REIT Definition

by REIT Wrecks on August 28, 2008

A REIT is an entity organized as a Real Estate Investment Trust (REIT) for federal income tax purposes. In order to maintain REIT status on an on-going basis, a REIT must also operate in conformity with the requirements for REIT qualification under the Internal Revenue Code. The advantage of operating as a REIT is that entities organized and operating as REITs are generally not taxable at the corporate level.

REIT Taxable Earnings Must Be Distributed to Shareholders

Because of the generally tax-free status at the corporate level, REIT dividends paid to shareholders are typically taxed at ordinary income rates. However, for individual investors, the most important requirement related maintaining REIT status is the obligation of the REIT to distribute at least 90% of taxable income to shareholders. This gives shareholders a legal claim to at least 90% of the REIT’s taxable earnings (assuming the REIT is able to maintain qualification under the Code).

Under the Code, “REIT Taxable Income” excludes net capital gains and certain non-cash income. As a result, a REIT generally may choose to retain all or part of its long-term capital gains and as much as 10% of its ordinary income and short-term capital gains. However, a REIT that chooses to retain capital gains or operating income in excess of 10% would be subject to tax on the undistributed amounts at regular corporate tax rates (currently, the maximum federal corporate rate is 35%). Accordingly, REITs generally distribute at least 90% of all taxable income, regardless of it’s composition, and many REITs distribute more.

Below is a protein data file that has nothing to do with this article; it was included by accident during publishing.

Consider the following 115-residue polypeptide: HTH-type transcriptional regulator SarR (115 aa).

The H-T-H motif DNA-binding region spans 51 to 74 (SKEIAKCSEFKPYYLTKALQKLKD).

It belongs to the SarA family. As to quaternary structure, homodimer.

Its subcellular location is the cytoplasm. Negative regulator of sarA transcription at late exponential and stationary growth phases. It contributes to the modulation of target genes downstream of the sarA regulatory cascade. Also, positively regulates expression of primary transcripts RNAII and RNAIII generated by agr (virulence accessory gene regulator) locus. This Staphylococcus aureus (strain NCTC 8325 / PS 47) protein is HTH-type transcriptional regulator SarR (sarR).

This distribution requirement is central to the REIT Wrecks investment thesis: To the extent that secular real estate values and associated cash flows are heavily discounted by the broader market, for those REITs with healthy portfolios, the requirement to distribute 90% of taxable earnings creates a compelling investment opportunity in the form of sustainable high yields, followed by capital appreciation as market dislocations ease.

The key to successful investing is the ability to evaluate the credit quality and earnings power of REIT portfolios, which is much discussed here, and the ability of the REIT to maintain its REIT qualification under the Code, and therefore the obligation to distribute at least 90% of taxable earnings to shareholders in the form of dividends. The ability to pay REIT Dividends in cash, not stock is obviously paramount.

REITs Must Comply With Income & Asset Tests

The ability to maintain REIT status is also often directly related to the credit quality of the portfolio, since the majority of the REIT’s income and assets must also be derived from “real estate sources”. To the extent that a REIT portfolio deteriorates, income and assets from real estate sources will decline as “real estate” assets are written down in value and income from “real estate sources” evaporates. In constrained capital markets environments, REITs in this situation are unable to raise funds to replace these “real estate” assets and can no longer meet the REIT asset and income thresholds. Accordingly, they will, in all likelihood, fail to meet the requirements for REIT qualification.